What to Expect from an Electrocardiogram at a Cardiovascular Center

One of the tests most often administered at a cardiovascular center is an electrocardiogram.  It provides lots of useful information in sports cardiology.  Many patients find an appointment less stressful when they understand the basics of this test and what to expect from it.

What an Electrocardiogram Does

Sometimes patients first hear about this procedure under one of its nicknames:  EKG or ECG.  The American Heart Association describes it as a test to measure electrical activity of a patient’s heartbeat.  This outpatient test is noninvasive and gives quick results.

Each time the heart beats, an electrical impulse, or wave, moves through the organ.  This triggers the heart muscle to squeeze and start pumping blood from the heart.

A physician utilizes an electrocardiogram to identify patterns among rhythms and heartbeats in order to diagnose various heart disorders.  A sports cardiology practice uses it as one tool to make sure potentially serious vascular and cardiac issues are identified as early as possible.

According to the Mayo Clinic, doctors most commonly use an EKG to find:

  • Arrhythmias (heart rhythm irregularities)
  • A link between coronary artery disease and a heart attack or chest pain
  • Problems with the structure of heart chambers
  • Evidence of a prior heart attack
  • How well current treatments like pacemakers are working

What to Expect at the Cardiovascular Center

EKGs require no special preparation.  Since some supplements and medications affect the outcome of the test, it is important for patients to disclose any they are taking.

After changing into an exam gown, a patient lies on a special table or bed.  The staff attaches 12 to 15 electrodes to the chest, legs, and arms.  These are sticky patches that adhere with tape or gel in order to conduct the electrical current of the heart.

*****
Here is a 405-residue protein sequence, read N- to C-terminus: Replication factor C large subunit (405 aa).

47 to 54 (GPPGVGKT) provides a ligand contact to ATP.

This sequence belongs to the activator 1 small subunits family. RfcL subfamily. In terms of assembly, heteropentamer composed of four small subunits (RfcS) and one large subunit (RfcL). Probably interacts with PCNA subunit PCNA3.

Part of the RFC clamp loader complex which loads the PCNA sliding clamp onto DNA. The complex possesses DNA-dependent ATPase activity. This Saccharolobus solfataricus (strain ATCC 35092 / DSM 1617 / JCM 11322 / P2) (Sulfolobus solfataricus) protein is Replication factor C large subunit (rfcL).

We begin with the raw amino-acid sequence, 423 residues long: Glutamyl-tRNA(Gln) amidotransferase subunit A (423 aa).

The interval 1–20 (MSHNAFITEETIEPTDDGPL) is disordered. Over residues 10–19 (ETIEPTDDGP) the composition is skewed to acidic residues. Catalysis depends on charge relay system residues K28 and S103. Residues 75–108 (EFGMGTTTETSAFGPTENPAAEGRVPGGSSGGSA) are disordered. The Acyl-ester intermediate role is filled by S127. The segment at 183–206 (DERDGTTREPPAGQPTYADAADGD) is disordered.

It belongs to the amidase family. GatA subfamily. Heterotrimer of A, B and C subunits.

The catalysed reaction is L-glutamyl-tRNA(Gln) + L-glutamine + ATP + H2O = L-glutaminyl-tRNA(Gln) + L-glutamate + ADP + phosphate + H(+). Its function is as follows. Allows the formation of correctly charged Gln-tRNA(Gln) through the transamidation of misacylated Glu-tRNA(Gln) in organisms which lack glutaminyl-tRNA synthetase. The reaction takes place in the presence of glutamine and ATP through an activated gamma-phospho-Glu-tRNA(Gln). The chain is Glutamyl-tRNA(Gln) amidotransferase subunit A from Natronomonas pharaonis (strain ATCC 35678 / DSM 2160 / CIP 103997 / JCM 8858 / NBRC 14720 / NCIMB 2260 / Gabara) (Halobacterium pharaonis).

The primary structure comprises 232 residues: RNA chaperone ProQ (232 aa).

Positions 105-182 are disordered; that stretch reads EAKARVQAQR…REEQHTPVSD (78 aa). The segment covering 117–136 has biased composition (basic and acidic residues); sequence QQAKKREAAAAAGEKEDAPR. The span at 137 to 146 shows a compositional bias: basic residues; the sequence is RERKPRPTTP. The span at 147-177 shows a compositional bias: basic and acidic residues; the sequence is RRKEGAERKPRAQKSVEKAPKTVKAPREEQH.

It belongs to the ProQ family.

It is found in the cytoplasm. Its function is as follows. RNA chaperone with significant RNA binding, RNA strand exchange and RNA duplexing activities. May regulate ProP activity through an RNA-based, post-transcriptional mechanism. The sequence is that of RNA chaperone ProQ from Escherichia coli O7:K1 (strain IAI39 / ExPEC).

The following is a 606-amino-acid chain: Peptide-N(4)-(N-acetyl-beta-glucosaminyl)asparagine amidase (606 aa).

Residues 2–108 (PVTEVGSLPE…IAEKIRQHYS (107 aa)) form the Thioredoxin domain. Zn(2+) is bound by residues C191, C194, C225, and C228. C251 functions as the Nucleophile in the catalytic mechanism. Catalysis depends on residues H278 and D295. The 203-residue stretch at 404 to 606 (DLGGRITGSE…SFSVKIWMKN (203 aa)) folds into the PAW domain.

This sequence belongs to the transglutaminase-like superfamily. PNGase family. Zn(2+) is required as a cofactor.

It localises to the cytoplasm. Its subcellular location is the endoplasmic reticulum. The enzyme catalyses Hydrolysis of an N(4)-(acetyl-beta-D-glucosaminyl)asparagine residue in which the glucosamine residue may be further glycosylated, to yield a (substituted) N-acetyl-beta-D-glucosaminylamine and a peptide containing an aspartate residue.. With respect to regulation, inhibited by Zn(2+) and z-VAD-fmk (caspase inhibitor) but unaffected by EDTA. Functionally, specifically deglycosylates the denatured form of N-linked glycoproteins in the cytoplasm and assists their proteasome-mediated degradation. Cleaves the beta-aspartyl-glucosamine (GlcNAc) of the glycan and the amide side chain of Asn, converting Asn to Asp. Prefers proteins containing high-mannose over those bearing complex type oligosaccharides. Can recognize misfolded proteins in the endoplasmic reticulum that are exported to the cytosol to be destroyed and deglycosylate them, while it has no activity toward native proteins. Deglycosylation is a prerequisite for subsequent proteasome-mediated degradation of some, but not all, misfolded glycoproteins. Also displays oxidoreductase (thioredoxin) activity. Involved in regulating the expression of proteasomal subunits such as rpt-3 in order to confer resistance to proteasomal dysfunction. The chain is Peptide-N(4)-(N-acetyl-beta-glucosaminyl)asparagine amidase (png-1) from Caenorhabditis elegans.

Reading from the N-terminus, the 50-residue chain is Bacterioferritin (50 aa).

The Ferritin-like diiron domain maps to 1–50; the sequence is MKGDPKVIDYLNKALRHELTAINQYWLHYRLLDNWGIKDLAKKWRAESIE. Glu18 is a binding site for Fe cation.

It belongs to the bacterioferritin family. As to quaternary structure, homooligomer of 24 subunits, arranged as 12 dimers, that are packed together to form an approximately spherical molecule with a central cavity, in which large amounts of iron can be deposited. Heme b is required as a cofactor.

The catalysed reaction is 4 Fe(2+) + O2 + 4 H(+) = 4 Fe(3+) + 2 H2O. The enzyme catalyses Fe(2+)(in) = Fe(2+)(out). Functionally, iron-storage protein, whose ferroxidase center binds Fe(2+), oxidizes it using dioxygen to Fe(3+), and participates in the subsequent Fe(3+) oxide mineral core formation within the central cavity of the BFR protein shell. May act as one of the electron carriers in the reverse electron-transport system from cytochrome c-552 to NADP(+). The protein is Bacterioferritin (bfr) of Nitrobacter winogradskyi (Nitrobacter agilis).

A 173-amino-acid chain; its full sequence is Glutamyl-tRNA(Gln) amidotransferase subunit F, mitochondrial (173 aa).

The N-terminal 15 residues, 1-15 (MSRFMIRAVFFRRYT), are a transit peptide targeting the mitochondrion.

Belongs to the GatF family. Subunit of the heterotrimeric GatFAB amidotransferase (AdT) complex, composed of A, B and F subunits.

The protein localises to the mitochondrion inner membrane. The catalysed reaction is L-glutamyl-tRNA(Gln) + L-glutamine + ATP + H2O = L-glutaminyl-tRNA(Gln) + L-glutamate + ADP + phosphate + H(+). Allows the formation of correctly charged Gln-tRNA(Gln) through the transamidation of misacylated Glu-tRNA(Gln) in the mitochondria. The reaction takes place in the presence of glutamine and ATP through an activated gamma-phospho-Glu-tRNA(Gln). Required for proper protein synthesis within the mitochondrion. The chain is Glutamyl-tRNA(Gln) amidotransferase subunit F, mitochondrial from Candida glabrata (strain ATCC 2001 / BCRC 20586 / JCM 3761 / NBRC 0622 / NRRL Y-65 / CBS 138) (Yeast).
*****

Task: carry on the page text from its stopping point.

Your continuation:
A standard electrocardiogram takes only a few minutes.  During the test, a patient needs to avoid moving, shivering, or talking, any of which can distort results.  The equipment records as waves the impulses that cause the heart to beat.  The physician overseeing the test evaluates a printed version of these waves.

Since some heartbeat irregularities occur only periodically, a physician might not see them on a standard EKG and could recommend a specialized type of electrocardiogram:

  • Holter monitor.  An ambulatory monitor, it records rhythms for 24 hours.  While wearing a recording device operated by a battery, the patient keeps a symptom and activity diary.  The physician reviews it along with the recordings.
  • Event recorder.  This device allows patients to forward readings to a physician over a telephone line.  Similar to a Holter, it permits recording heart rhythm when symptoms actually occur.
  • Stress tests.  They involve riding a stationary bike or walking on a treadmill during an EKG.  They are particularly useful for heart problems that most frequently occur while exercising.

 

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